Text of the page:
Late next summer, on August 23rd, while most of the campus is trying to figure out where to go for the first day of classes, 16 students, Professor Jeff Nichols, Professor Brent Olson, and a program coordinator will load a suitcase or two of books, a bunch of camping gear, and themselves into a couple of vans and a trailer. Instead of finding a seat in a classroom, we’ll hit the road on a grand tour of the American West.
We won’t simply be taking in the views and developing endless playlists though. The heart of the trip is an exploration into the issues at the heart of the contemporary West. Students on the trip will earn 16 credits in Environmental Studies and history. Four interlinked courses will create the intellectual map for the trip: Environmental Cooperation and Conflict, Landscape and Meaning, History of Public Lands, and The Native West (course descriptions below). We’ll spend our days becoming involved in issues related to these courses, talking to people, and immersing ourselves in the landscapes and cultures at stake in the future of the American West.
While we discover and discuss Western issues, we’ll be building a rolling, learning community. This prolonged journey into the field will allow us to learn directly from landscapes and ecosystems as well as from people who live, work, and study in those places. Together, we expect to build a cohort of impassioned scholars with a particular breadth and depth of experiential knowledge equipped to create a better future for the West. We will learn in iconic, protected sites like Yellowstone and Glacier National Parks, but also in contentious places like the Little Bighorn and the Malheur Wildlife Refuge; working landscapes like the Butte copper mines; and communities from present-day Native nations to “New West” towns like Bend, Twisp, and Moab.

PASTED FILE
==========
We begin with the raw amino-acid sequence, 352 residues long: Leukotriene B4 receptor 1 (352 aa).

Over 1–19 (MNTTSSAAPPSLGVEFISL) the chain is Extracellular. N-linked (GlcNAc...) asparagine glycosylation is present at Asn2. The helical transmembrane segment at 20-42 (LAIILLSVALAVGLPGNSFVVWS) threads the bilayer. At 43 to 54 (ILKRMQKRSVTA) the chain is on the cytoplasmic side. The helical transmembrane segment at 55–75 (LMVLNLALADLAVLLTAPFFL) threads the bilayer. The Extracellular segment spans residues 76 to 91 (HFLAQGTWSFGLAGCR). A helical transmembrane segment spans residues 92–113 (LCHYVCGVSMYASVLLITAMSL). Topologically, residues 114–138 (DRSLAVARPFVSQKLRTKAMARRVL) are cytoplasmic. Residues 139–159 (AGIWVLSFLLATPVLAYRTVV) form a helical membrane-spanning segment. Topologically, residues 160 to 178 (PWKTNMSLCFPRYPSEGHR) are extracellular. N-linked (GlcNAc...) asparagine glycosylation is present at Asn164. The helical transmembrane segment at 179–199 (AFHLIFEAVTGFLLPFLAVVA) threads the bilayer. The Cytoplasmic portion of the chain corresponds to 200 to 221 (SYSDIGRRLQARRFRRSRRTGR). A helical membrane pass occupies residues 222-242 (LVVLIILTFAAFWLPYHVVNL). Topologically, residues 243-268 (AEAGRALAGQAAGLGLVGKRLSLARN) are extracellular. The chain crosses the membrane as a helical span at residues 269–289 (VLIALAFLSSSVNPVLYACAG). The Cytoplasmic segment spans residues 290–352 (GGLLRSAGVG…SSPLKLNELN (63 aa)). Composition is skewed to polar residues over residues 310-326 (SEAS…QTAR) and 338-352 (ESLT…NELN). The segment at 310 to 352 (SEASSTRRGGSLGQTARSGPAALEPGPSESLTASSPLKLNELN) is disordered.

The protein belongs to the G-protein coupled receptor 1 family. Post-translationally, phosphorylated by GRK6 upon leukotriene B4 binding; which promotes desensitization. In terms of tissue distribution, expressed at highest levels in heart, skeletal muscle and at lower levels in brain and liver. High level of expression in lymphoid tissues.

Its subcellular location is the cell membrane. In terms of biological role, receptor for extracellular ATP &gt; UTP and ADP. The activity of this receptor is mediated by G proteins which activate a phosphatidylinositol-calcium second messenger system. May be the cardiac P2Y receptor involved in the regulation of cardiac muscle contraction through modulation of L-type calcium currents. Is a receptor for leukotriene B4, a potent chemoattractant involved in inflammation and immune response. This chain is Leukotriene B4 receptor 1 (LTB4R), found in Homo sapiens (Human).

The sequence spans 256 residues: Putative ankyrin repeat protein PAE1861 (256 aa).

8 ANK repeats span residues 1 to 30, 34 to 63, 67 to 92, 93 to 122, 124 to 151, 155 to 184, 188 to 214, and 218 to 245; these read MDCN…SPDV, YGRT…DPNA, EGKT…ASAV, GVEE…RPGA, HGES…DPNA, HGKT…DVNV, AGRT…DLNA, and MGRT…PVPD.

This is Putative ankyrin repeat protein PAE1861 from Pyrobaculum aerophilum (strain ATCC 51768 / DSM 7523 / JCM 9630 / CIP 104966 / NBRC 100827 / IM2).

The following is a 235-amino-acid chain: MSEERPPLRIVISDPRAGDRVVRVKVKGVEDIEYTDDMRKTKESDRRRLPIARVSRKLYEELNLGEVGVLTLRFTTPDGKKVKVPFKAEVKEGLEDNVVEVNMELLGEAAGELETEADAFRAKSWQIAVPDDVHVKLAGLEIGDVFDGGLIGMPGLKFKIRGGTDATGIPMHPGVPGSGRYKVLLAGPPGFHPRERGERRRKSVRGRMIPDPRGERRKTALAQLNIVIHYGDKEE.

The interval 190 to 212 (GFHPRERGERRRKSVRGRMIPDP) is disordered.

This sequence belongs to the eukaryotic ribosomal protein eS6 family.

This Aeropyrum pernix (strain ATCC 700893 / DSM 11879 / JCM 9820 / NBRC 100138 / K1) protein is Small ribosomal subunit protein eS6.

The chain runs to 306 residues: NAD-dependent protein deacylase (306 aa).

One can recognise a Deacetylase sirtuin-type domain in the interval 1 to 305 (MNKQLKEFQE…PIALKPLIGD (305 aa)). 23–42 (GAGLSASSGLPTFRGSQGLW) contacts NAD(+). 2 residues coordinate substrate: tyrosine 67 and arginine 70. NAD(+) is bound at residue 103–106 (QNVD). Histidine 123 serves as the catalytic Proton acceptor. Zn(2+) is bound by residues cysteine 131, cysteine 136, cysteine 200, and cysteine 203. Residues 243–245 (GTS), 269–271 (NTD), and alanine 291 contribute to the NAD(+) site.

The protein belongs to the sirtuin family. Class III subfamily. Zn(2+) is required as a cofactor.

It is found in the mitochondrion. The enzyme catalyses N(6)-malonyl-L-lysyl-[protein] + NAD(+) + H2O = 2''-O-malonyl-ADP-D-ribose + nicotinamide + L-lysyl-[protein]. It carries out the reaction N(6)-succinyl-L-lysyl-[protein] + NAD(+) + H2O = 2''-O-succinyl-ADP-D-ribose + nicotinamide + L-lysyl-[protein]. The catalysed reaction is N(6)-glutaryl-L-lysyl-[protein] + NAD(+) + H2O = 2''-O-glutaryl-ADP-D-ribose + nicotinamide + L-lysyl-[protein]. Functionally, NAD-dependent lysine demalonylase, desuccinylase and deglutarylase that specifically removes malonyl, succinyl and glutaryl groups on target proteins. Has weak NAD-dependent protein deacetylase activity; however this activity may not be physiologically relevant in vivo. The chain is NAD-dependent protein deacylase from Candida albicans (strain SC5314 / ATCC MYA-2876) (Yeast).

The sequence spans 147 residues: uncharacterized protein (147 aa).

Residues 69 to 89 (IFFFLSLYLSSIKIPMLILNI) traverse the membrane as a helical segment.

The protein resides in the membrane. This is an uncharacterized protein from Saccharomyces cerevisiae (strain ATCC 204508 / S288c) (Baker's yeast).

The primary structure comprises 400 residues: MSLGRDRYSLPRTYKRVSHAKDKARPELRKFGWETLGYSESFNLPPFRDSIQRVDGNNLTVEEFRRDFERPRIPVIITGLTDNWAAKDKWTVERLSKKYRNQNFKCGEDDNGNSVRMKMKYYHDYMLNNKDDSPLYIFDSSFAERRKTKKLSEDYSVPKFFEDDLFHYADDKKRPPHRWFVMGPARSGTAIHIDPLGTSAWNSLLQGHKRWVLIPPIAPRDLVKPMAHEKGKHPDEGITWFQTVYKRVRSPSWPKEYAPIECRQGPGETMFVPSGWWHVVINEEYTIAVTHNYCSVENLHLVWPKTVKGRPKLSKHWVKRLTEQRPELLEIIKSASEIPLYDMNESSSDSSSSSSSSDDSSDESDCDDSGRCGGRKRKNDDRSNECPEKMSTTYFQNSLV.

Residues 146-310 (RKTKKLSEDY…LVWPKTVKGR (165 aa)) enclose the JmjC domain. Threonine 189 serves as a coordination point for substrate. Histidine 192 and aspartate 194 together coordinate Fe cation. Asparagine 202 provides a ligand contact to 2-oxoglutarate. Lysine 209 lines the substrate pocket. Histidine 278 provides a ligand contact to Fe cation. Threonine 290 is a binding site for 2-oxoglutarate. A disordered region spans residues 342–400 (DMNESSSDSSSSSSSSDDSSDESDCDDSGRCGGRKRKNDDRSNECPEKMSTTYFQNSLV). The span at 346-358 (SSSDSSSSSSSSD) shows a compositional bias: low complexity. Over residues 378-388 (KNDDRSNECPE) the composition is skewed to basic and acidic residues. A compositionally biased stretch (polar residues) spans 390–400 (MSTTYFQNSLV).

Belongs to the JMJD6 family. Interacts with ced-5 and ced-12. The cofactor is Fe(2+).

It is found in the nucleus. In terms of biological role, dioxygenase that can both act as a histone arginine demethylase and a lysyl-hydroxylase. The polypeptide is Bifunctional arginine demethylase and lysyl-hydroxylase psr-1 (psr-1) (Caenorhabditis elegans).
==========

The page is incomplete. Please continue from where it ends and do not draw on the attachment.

Our proposed route is an enormous figure eight, heading northwest first (because of potential early winter weather) and including Montana, Idaho, Washington, Oregon, California, Nevada, Arizona, and Utah. Course-related sites include sites of environmental/cultural conflict or cooperation (e.g., Malheur National Wildlife Refuge; East Tavaputs Plateau tar sands; Klamath River dams; the Berkeley Pit, the Nevada Test Site, Owens Lake); National Parks (e.g., Yellowstone, North Cascades, Olympic, Redwood, Grand Canyon, Great Basin); wilderness areas (e.g., Bob Marshall, Glacier Peak); Native nations and sites (e.g., Burns Paiute, Coast Salish, Miwok, the Nez Perce trail, Colville, Pyramid Lake, Hopi); dam sites (e.g., Teton, Grand Coulee, Hoover, Hetch Hetchy, Snake River); and relevant towns/cities (e.g., Bozeman, Bend, Cody, Moab, Winthrop, Page).
We plan to camp about four of every five days with the fifth in a motel/lodge and a larger “city” visit every two weeks or so (or as weather dictates). At each site we will meet with local residents and experts (Native leaders, writers, scholars, activists, elected officials, and government land managers) and potentially perform applicable service (e.g., wilderness trail maintenance). We’ll return to Salt Lake City for Fall Break before returning to the road for the southwestern part of the loop. Students will work on a variety of assignments, including photo essays, journals, interviews, short-form essays, and longer research papers, many of which will be shared on social media and a website/blog as we travel and presented publicly when we return to campus. While our itinerary will be carefully planned, we’ll allow for the (safe and sane) serendipities of a good road trip.
Relevant Dates and other info
Info Meeting: November 21 @ 6:00 in the Environmental Center
Applications and Deposits Due: March 1, 2017
Register for the Fall Expedition: April 3
Costs: In addition to your regular tuition fees, we expect the cost for the expedition will be $6,848 for each student. This is just a bit more than the college’s budget for room and board for students living off campus (but please see notes 2 and 3 below). A few notes about this fee:
- The costs are all inclusive. They include meals, campsites, hotels, park entrance fees and other programing fees, transportation/etc.
- The course fee will be listed by the school as a lodging and travel fee (akin to room and board) and so you will be able to use financial aid to cover the costs of the semester. We’re working with folks on campus to make this as seamless as possible.
- We are actively fundraising for the trip in order to reduce this cost. As we have budgeted the trip, we have done so in a way that the costs of the trip will not increase, we do believe however that the costs may come down through fundraising efforts.
- We want this trip to be available to as many people as possible, if you feel that costs will prohibit you from coming on the trip, please be in touch with us to see if there is something that we can arrange.